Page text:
The Crisis caused by the Covid-19 pandemic continues to impact the aviation business. Ryanair, Europes’s biggest Low cost airline, announced it will cut 3.000 jobs. Mainly flight deck and cabin crew positions are under risk.
Lack of certainty as to when services can return to pre-crisis level, was one of the reasons why British Airways plan to cut over 1,100 pilot jobs. ”There is no ‘normal’ any longer”, said BA chief executive, Álex Cruz.
EasyJet, reacted very quickly in terms of union agreements. Johan Lundgren, the chief executive of the airline, said: “We remain absolutely focused on ensuring the long-term future of the airline, reducing our costs and preserving jobs, to make sure easyJet is in the best position to resume flying once the pandemic is over.” So far, the airline did not announce any dismissals.
Coronavirus kills air travel demand
Movement restrictions, imposed by governments, changed consumer confidence and airlines are experiencing rarely seen disturbances in the Industry. Despite the fact that airlines are in need of cash, Pilot Unions expect some airlines to take advantage of the current situation and dissolve expensive agreements. General secretary of Pilot union Balpa said : “There are many options to ensure BA can continue its business and survive coronavirus and Balpa does not accept that job losses are the only answer.”
German Lufthansa Pilot Union VC offered sacrifices up to 45% of pilot salaries for more than two years to help reduce costs of Lufthansa. The concessions value to more than 350 million euros and make a significant contribution, said the Union.
Airline’s workers go layoff, at least temporarily
The crisis has negatively affected every airline related staff. The layoff hits not only pilots and flight attendants, but any worker in any aviation department will be affected in one way or another. Currently, the number of airline workers who may soon get layoff from their job is increasing to ten thousand. Most of the airline’s workers are suggested to use their vacations and to take unpaid leaves voluntarily. By these measures, airlines hope to cut down expenses and maintain the budget to go through the crisis.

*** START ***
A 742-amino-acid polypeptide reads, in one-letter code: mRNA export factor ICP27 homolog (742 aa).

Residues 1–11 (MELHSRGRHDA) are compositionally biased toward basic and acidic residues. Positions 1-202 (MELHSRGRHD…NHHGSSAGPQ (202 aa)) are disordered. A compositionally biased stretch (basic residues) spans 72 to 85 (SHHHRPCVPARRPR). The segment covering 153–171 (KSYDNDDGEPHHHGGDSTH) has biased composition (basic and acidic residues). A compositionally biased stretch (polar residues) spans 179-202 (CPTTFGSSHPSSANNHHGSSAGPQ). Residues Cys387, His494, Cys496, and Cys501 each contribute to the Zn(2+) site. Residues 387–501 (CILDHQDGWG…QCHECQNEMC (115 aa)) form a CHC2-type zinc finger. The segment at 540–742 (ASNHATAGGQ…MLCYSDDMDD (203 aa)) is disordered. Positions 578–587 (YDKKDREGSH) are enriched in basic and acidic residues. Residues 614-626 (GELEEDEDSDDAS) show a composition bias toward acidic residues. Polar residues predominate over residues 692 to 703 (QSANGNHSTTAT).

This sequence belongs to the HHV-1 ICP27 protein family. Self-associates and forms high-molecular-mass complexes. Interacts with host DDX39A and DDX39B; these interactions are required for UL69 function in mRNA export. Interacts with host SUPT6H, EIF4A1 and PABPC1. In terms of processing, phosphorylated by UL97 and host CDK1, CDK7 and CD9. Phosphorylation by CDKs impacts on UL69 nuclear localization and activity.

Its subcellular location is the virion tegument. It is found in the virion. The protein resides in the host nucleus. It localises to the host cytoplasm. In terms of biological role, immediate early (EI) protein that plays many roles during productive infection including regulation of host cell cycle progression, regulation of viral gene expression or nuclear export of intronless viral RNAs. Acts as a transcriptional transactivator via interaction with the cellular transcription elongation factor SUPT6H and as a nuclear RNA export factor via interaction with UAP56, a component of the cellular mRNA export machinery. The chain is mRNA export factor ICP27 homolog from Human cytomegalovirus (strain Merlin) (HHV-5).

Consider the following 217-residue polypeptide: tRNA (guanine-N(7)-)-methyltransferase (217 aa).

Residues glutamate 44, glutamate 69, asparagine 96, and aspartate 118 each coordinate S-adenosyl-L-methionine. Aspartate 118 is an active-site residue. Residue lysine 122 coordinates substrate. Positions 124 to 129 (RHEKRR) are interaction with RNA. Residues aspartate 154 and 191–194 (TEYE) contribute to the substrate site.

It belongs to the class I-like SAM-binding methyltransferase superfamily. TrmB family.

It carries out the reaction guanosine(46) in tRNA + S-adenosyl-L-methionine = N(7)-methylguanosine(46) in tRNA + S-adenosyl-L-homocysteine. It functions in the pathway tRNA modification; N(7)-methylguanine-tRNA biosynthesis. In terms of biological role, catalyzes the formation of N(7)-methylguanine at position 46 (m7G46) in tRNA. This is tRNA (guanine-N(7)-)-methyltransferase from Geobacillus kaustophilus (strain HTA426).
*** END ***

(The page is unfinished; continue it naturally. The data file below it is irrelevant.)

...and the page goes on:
Several airline companies have as well frozen the hiring process, and many of them don’t have any plans to recruit new airline employees. However, this issue may cause an insufficient situation in supplying the workforce for the aviation industry after the crisis is passed.
Future of air travel
Following the 9/11 terrorist attacks, air traffic bounced back in 2003. Bankruptcies and mergers took place due to disruptions caused by the terror attacks.
Today’s crisis is driven by the covid-19 pandemic. Successful medicine and vaccination against the virus are requirements to full recovery. Governments and pharmacy companies are working closely to speed up processes and find solutions to the pandemic.
Airlines have always been a leading area indicator of the financial system. The outcome of an IATA-commissioned survey of passengers across 11 countries shows that the majority of travelers view themselves as prone to continue air travel within 1-2 months.
Besides health concerns, the speed with which consumers return to air travel will depend on their financial circumstances. The prospect of a global recession is just adding another challenge for airlines trying to increase consumer confidence to travel.